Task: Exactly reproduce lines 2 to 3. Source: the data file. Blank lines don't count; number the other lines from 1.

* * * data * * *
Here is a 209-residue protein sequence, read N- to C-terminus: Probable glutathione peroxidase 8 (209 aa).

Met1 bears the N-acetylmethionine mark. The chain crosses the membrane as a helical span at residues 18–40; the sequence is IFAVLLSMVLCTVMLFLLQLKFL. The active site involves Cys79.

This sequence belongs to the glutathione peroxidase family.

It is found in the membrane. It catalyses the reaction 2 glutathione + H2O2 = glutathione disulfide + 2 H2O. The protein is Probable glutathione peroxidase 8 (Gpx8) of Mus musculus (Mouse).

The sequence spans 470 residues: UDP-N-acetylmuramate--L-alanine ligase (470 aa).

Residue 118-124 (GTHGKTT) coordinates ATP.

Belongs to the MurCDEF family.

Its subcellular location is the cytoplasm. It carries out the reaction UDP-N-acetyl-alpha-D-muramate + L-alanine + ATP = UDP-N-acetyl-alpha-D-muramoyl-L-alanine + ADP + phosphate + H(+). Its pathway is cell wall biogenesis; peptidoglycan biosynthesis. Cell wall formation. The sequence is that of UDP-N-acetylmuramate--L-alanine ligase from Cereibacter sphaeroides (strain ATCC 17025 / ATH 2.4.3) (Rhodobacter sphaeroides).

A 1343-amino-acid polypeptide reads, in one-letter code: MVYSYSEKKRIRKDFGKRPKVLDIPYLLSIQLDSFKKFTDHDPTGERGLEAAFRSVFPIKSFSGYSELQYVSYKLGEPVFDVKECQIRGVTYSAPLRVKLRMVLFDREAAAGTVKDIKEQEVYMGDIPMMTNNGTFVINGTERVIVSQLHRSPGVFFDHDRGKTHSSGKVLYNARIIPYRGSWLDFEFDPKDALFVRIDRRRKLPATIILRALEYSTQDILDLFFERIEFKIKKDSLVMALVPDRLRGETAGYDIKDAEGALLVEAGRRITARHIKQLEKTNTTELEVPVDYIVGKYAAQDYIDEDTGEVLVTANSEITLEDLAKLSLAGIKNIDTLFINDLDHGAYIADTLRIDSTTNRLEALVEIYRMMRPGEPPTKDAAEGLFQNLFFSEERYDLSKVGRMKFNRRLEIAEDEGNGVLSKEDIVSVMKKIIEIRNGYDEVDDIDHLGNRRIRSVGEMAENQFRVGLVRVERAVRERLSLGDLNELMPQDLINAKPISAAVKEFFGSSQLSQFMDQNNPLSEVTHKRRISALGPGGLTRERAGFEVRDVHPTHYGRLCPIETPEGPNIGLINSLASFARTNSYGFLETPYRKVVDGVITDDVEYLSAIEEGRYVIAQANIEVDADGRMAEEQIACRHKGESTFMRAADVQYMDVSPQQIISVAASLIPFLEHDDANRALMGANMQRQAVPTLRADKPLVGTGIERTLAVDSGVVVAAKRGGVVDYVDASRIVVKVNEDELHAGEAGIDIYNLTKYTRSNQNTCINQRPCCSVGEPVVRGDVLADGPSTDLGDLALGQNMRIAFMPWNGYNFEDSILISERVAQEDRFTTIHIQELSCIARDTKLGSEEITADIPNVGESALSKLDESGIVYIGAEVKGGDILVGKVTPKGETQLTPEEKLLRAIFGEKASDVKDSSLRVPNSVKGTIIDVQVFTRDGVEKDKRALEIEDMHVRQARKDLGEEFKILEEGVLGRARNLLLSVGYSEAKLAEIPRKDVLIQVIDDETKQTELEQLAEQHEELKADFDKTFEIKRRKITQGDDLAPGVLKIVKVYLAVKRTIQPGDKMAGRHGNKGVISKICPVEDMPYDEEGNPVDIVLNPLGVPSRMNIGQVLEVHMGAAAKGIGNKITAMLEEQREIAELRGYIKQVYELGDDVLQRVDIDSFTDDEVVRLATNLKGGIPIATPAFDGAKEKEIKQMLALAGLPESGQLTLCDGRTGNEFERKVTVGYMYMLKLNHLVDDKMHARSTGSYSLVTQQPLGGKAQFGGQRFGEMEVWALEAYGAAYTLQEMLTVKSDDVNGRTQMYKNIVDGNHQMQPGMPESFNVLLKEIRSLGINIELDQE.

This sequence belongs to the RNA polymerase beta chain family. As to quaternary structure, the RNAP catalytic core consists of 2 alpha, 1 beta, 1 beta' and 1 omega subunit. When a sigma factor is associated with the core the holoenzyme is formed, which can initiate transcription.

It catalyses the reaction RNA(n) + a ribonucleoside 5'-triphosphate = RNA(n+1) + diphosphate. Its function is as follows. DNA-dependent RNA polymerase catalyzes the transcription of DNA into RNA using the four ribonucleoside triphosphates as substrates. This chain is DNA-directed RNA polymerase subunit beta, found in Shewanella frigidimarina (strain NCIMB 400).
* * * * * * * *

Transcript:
Met1 bears the N-acetylmethionine mark. The chain crosses the membrane as a helical span at residues 18–40; the sequence is IFAVLLSMVLCTVMLFLLQLKFL. The active site involves Cys79.

This sequence belongs to the glutathione peroxidase family.